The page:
The whistleblower complaint that has triggered a tense showdown between the U.S. intelligence community and Congress involves President Trump’s communications with a foreign leader, according to two former U.S. officials familiar with the matter.
Trump’s interaction with the foreign leader included a “promise” that was regarded as so troubling that it prompted an official in the U.S. intelligence community to file a formal whistleblower complaint with the inspector general for the intelligence community, said the former officials, speaking on the condition of anonymity because they were not authorized to discuss the matter publicly.
It was not immediately clear which foreign leader Trump was speaking with or what he pledged to deliver, but his direct involvement in the matter has not been previously disclosed. It raises new questions about the president’s handling of sensitive information and may further strain his relationship with U.S. spy agencies. One former official said the communication was a phone call.
People who are much more knowledgeable about the inner workings of operations like this are speculating that this phone call and the risk to U.S. intelligence are what caused John Bolton to quit/resign/get fired.
If so, and if what was in the phone call to the foreign leader was such a breach, it’s just another log on the fire of what should constitute grounds for impeachment. And now the House Intelligence Committee, lead by Rep. Adam Schiff (D-CA) will, after threats of contempt of Congress citations, get to hear from the acting DNI next week.
So who did Trump call?
Intelligence Community Inspector General Michael Atkinson determined that the complaint was credible and troubling enough to be considered a matter of “urgent concern,” a legal threshold that ordinarily requires notification of congressional oversight committees.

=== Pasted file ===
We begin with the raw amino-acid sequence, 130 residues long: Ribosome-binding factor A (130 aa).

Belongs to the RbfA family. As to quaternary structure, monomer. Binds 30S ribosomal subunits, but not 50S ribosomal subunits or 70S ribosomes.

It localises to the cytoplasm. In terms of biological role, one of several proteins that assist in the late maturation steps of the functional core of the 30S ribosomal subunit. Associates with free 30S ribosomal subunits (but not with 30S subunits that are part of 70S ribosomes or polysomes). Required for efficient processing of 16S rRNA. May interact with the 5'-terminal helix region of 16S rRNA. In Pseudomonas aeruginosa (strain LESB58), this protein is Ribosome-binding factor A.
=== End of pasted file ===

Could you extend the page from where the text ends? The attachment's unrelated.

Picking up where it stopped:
The complaint was filed with Atkinson’s office on Aug. 12, a date on which Trump was at his golf resort in New Jersey. White House records indicate that Trump had had conversations or interactions with at least five foreign leaders in the preceding five weeks.
Among them was a call with Russian President Vladimir Putin that the White House initiated on July 31. Trump also received at least two letters from North Korean leader Kim Jong Un during the summer, describing them as “beautiful” messages. In June, Trump said publicly that he was opposed to certain CIA spying operations against North Korea. Referring to a Wall Street Journal report that the agency had recruited Kim’s half-brother, Trump said, “I would tell him that would not happen under my auspices.”
He’s running the White House like he ran his businesses — always skirting the law and ethics — and compromising our intelligence networks to make some kind of deal — for what, who knows? — and all to prove that he’s the bestest dealmaker around ever, especially better than that gay Kenyan Muslim with the butch wife and funny-looking dog.